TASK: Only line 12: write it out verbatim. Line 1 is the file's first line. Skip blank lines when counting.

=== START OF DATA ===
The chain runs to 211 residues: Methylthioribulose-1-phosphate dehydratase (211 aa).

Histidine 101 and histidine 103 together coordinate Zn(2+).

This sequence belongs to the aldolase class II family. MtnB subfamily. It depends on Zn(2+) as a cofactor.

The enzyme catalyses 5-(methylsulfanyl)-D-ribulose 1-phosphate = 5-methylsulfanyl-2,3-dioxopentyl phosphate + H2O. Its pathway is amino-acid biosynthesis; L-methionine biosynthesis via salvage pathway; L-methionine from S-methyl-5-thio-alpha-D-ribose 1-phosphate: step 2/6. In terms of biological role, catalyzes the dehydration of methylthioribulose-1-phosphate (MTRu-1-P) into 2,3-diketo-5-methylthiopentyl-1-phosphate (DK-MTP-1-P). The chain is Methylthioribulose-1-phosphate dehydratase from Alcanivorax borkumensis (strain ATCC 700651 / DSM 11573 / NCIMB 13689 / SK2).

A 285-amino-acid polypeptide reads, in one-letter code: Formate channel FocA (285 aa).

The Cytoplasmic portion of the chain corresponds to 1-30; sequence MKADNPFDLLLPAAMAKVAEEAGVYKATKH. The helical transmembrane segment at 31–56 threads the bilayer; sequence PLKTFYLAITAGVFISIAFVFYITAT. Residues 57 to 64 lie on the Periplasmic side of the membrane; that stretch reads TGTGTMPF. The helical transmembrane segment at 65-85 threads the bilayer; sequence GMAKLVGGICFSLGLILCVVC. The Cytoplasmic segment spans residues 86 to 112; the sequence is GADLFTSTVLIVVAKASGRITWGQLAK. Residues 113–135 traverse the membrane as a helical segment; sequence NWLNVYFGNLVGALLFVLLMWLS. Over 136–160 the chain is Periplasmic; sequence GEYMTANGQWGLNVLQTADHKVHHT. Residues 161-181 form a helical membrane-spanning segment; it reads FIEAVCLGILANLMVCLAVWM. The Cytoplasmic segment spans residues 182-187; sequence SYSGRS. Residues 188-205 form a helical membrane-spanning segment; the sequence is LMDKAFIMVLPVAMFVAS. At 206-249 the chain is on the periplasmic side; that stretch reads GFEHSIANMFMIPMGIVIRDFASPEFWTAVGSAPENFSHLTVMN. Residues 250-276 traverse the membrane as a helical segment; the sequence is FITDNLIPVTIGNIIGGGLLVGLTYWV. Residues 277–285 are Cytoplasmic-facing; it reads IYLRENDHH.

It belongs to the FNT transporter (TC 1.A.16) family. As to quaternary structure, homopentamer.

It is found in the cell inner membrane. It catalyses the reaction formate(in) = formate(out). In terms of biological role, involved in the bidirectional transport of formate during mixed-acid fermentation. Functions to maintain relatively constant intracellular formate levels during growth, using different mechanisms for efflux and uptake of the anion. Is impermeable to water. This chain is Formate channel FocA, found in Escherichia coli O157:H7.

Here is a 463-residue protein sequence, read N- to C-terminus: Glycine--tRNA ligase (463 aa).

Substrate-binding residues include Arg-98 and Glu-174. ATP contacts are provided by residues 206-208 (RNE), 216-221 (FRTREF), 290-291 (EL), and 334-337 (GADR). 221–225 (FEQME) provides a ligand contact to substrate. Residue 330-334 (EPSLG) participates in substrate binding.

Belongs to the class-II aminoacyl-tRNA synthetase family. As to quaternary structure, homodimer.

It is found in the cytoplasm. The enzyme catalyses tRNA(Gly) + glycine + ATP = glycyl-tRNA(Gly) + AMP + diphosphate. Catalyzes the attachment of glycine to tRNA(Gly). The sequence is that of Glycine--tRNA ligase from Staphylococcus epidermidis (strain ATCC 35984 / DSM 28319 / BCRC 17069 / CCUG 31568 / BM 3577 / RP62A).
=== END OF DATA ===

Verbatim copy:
It is found in the cytoplasm. The enzyme catalyses tRNA(Gly) + glycine + ATP = glycyl-tRNA(Gly) + AMP + diphosphate. Catalyzes the attachment of glycine to tRNA(Gly). The sequence is that of Glycine--tRNA ligase from Staphylococcus epidermidis (strain ATCC 35984 / DSM 28319 / BCRC 17069 / CCUG 31568 / BM 3577 / RP62A).